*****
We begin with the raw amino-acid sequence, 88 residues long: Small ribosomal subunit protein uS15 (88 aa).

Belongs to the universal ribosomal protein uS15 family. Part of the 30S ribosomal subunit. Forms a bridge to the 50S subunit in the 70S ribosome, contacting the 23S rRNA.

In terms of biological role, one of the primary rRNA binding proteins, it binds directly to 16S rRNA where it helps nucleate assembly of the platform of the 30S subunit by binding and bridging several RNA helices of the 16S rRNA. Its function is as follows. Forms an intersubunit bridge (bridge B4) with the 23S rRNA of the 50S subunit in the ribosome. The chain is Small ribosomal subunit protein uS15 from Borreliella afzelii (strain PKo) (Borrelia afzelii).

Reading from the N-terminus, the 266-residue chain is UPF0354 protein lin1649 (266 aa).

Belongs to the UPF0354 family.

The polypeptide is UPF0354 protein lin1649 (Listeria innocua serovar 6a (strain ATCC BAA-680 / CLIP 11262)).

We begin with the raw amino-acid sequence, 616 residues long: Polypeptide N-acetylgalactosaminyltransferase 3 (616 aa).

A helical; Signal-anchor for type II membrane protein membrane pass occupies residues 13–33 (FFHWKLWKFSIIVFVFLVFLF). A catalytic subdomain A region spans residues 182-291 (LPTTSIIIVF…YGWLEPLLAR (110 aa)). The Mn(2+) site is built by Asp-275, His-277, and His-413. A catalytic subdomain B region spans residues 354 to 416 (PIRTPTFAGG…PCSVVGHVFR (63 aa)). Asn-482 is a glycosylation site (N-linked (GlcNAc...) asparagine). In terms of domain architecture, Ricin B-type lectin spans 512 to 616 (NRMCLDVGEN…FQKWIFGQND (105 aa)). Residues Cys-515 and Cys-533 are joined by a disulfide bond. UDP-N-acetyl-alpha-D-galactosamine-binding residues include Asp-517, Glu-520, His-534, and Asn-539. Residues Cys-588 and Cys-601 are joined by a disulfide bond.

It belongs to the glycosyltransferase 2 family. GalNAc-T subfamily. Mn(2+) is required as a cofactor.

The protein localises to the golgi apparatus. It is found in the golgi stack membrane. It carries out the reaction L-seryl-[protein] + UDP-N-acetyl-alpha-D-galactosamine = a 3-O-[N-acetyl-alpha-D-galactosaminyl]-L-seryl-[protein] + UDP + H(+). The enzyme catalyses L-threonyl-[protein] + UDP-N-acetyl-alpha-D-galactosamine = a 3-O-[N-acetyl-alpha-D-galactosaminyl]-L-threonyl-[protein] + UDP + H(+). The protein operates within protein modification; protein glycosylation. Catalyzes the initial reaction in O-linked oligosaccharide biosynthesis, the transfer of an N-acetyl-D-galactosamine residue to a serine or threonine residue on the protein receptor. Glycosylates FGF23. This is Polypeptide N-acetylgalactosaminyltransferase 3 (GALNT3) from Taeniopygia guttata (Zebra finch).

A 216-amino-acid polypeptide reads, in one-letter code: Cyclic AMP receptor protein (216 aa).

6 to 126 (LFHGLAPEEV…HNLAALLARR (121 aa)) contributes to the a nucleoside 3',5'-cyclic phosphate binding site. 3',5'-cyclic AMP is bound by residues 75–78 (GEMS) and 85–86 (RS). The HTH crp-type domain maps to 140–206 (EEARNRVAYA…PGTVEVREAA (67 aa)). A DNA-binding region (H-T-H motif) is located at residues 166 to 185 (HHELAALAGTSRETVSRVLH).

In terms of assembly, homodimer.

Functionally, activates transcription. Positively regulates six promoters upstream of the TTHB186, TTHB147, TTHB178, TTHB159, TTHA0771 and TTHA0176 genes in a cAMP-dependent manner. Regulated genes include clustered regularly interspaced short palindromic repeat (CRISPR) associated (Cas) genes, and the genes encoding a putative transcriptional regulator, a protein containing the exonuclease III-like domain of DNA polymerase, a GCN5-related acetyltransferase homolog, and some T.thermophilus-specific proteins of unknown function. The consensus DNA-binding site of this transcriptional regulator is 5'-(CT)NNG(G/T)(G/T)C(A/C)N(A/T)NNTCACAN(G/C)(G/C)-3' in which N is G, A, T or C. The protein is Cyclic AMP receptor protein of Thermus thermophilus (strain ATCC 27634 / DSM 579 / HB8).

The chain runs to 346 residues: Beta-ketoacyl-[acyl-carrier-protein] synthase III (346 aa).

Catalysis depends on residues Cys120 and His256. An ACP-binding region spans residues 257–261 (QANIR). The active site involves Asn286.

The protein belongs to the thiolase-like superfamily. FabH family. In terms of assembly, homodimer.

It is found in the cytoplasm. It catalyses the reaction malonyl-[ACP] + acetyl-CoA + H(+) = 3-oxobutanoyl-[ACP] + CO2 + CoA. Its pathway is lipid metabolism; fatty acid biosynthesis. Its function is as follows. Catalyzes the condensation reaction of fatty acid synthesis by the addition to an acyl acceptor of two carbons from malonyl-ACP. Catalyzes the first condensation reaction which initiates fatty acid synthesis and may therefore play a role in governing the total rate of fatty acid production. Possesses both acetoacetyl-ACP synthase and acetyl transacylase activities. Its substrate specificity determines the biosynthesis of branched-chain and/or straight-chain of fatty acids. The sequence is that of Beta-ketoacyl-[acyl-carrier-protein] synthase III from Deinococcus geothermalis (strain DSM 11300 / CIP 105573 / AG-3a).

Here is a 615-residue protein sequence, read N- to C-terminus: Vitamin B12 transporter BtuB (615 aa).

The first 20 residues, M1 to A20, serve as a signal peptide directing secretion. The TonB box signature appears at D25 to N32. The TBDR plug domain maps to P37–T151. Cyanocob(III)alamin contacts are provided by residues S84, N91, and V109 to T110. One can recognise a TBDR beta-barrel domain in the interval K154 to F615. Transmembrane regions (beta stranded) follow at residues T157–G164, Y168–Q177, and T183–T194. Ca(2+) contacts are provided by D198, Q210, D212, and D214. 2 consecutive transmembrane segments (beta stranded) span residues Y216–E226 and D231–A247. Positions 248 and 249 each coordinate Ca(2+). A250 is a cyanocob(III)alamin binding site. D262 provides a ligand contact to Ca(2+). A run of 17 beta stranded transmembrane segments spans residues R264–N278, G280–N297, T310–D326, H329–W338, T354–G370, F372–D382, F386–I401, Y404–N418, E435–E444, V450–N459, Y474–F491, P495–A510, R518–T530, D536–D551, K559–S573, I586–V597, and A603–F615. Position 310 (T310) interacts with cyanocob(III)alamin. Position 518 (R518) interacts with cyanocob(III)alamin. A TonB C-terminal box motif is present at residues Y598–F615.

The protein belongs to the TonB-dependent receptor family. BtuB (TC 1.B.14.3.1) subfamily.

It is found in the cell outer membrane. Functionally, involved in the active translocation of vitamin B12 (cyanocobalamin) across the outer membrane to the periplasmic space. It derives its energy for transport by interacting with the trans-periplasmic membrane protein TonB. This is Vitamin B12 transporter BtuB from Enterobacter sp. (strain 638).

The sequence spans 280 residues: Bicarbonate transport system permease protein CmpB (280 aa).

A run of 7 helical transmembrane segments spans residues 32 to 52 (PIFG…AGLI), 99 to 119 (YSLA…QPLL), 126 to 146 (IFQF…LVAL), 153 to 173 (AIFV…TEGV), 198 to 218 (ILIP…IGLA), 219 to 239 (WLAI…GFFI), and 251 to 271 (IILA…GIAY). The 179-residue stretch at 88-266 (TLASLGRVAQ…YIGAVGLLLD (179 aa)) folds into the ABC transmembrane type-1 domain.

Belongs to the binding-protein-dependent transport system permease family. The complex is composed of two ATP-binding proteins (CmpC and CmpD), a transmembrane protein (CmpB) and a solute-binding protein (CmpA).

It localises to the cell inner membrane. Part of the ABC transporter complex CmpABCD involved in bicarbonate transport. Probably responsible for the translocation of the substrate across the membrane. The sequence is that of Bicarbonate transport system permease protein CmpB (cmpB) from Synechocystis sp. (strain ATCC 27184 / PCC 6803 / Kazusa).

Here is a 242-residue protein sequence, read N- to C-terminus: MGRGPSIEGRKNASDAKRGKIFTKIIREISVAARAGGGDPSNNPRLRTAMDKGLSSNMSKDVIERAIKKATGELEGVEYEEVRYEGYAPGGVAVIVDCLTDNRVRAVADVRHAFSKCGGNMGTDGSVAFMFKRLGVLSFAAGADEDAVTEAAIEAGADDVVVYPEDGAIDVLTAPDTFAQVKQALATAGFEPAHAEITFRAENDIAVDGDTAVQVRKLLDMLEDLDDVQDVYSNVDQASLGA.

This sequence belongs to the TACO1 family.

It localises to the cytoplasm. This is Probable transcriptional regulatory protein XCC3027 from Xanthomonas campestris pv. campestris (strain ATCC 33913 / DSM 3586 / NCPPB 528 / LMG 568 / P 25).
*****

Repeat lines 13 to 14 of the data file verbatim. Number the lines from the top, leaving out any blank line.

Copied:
In terms of assembly, homodimer.

Functionally, activates transcription. Positively regulates six promoters upstream of the TTHB186, TTHB147, TTHB178, TTHB159, TTHA0771 and TTHA0176 genes in a cAMP-dependent manner. Regulated genes include clustered regularly interspaced short palindromic repeat (CRISPR) associated (Cas) genes, and the genes encoding a putative transcriptional regulator, a protein containing the exonuclease III-like domain of DNA polymerase, a GCN5-related acetyltransferase homolog, and some T.thermophilus-specific proteins of unknown function. The consensus DNA-binding site of this transcriptional regulator is 5'-(CT)NNG(G/T)(G/T)C(A/C)N(A/T)NNTCACAN(G/C)(G/C)-3' in which N is G, A, T or C. The protein is Cyclic AMP receptor protein of Thermus thermophilus (strain ATCC 27634 / DSM 579 / HB8).